On October 17, Singapore’s largest media company, Singapore Press Holdings (SPH), announced it will be reducing it headcount by up to 10% over two years and merging two newspapers, a bilingual free sheet, My Paper, and a tabloid publication, The New Paper (TNP), into a revamped TNP that will be distributed free starting in December.
The media giant employs 4,182 staff and is reported by Bloomberg to have a market capitalisation of S$6 billion — more than twice that of The New York Times Co. Even now, SPH’s net profits are almost thrice as large as the New York Times’. Yet retrenchment and a major restructuring of its media business is necessary, a testimonial of the trying environment news publishers operate in, with fierce competition from online and mobile players.
To be honest, the demise of TNP was something everyone should have seen coming. It was just a matter of when and how soon.
There is just too much free tabloid content online to read that it no longer makes sense for a reader to fork out money to buy a physical copy anymore.
I remember a time when many of my schoolmates would rush out to buy a copy of TNP to read the latest football commentary pieces so as to curse the writer if he/she did not write a favourable review of the teams they were supporting. Nowadays, you read these online and engage directly about the article by commenting on social media channels like Facebook and Twitter.
It will be too quick to write off the merger of TNP and My Paper as the sad demise of print publications. I see it more as a Goliath entering into the domain of the little Davids to wage a fierce war for online eyeballs and ad revenue.
In Singapore’s context, in the absence of a major newspaper company attempting to conquer the free tabloid space, several pure online tabloid sites like Mothership.sg and The Independent have sprouted and flourished.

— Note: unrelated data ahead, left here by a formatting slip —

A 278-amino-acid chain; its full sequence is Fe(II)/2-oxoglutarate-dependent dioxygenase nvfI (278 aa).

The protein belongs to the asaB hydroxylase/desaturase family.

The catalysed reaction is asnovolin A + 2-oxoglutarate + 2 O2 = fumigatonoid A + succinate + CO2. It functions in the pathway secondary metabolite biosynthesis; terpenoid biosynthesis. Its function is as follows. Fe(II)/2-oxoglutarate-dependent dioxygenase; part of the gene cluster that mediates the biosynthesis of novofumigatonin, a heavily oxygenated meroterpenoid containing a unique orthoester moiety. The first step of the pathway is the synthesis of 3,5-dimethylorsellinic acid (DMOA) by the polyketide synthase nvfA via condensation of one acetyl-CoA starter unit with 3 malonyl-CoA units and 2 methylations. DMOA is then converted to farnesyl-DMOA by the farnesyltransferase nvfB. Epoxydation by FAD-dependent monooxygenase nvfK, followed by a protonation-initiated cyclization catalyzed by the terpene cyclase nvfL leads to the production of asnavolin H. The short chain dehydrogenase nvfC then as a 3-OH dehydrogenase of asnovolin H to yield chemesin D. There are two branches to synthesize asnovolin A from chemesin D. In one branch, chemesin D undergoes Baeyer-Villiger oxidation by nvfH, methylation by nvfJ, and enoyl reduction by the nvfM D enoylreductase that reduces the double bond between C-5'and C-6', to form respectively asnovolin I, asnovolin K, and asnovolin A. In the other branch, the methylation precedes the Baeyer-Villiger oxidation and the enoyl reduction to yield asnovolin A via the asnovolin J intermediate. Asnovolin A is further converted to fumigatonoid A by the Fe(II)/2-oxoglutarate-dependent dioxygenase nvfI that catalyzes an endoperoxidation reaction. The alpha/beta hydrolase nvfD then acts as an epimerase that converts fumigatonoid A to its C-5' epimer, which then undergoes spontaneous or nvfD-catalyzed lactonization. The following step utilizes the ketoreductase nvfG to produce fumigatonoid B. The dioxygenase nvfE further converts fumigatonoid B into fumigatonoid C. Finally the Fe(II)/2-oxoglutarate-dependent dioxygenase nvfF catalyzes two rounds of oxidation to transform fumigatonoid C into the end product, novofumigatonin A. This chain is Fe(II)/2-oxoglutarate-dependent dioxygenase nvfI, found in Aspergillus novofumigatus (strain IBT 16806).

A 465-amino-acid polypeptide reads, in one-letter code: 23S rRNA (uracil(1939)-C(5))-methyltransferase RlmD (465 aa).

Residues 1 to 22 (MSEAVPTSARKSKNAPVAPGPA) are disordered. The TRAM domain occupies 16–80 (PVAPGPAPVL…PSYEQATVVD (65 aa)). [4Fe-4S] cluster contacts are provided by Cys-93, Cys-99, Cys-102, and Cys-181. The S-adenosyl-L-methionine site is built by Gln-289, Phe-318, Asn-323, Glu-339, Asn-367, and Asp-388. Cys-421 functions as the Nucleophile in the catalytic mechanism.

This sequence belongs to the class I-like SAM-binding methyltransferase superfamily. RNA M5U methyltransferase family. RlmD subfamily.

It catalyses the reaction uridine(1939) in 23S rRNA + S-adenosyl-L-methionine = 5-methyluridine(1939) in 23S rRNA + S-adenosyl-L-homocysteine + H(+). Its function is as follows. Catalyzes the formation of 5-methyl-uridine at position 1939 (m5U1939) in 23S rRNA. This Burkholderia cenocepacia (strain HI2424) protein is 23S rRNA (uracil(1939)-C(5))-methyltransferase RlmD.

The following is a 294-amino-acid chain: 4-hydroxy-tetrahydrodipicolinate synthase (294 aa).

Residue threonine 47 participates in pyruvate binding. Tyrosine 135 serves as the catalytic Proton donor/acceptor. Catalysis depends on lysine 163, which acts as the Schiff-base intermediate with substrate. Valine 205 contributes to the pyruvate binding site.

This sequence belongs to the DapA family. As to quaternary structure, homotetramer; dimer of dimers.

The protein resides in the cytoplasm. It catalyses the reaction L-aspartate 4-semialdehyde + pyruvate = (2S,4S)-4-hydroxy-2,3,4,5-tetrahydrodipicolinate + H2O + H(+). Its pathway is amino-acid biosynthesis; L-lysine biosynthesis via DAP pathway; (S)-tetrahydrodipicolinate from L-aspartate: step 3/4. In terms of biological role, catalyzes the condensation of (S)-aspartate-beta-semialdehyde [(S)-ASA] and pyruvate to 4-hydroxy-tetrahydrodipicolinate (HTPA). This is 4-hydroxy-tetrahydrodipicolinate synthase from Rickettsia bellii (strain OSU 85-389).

These sites all have lean editorial teams compared to the mainstream media and probably, as such, tend to focus more on curated stories versus stories requiring more investigative reporting or groundwork.
One particularly rotten tabloid, The Real Singapore, was reported to be able to make more than S$500,000 from ads in just 17 months. This is an amazing feat considering that much of the journalism work amounts to just copying stuff off the Internet by a husband-and-wife team, including fabricating and publishing seditious content that eventually got the duo into trouble with the law.
Profit is a balance of revenue of cost. Instead of increasing revenue to increase profit, these sites can also be very profitable if they are able to reduce operation costs significantly compared to the traditional media companies.
Now that TNP is entering into the free-content arena, it will be interesting to see how the war will heat up now there is a player that is better resourced and equipped to do investigative journalism and deeper reporting compared to what most other online players are able to invest in.
How would the game change?
I am actually more interested to find out the impact of a free TNP tabloid in the online space rather than whatever ad revenue can be made from the free print edition. The latter will account for a larger revenue share in the short run for sure, but we all know that print ad revenue is declining sharply year-on-year.
In the long run, it’s the free tabloid war in the online space that really matters.